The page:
I hope Burt’s fiscal space is different to that of Cox
Reading in today's Royal Gazette (June 22, 2018), I was interested and encouraged to see our Premier and Minister of Finance, David Burt, raise his concerns about the Government's underfunded pension plan.
In the House of Assembly, he told our MPs that the assets of the Public Service Superannuation Fund were valued at $574.1 million in March 2017, compared with $572.7 million three years previously. During that time, he said the unfunded liability increased from $796.6 million to $844.3 million, and the Premier told the House of Assembly that the voluntary retirement age could be increased to 67 as the Bermuda Government grapples with its “underfunded” pensions plan.
He mentioned that a number of actions had already been taken to improve the fund's position, including increasing contribution rates and suspending Cost of Living Adjustment increases for pensioners. But he said: “Despite these actions, the PSSF remains underfunded and there are no simple remedies to resolve the underfunded position of the plan.”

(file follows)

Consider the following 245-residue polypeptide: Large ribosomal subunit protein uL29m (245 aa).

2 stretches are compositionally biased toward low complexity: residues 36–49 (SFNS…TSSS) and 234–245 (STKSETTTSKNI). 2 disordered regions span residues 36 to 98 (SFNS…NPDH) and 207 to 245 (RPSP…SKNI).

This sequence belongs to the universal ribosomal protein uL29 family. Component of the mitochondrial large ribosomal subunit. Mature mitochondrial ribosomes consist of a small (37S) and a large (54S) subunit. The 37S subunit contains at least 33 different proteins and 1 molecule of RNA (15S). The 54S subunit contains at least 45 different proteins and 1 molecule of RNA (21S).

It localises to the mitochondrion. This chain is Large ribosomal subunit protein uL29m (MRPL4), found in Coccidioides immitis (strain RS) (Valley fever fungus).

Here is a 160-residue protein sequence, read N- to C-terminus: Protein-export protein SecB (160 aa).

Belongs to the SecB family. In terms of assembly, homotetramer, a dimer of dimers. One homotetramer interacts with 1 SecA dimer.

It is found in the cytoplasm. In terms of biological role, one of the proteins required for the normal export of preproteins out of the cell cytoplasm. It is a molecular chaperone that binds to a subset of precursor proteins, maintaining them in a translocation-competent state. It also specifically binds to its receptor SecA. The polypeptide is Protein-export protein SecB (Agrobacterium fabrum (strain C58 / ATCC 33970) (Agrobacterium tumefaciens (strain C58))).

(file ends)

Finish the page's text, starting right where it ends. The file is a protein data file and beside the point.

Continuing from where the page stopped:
Mr Burt told the House of Assembly: “The Government is sensitive to the challenges facing pension plans of this nature and will take the appropriate steps to ensure the long-term viability of this plan.”
It is interesting to note that, in early 2012, under finance minister Paula Cox, concerns were raised about the island's increasing debt, and, while announcing the Budget in the House of Assembly on February 23, she said: “In order to provide fiscal space in the year 2012-13, the Government will suspend its matching contribution to the Public Service Superannuation Fund and pay a portion of the debt service from the Sinking Fund.”
In essence, she was taking from Peter to pay Paul.
Fiscal space is an interesting term in the accounting profession. I wonder where our present finance minister will find enough of his own “fiscal space” as it relates to the PSSF. I hope his creativity is different from that of Ms Cox.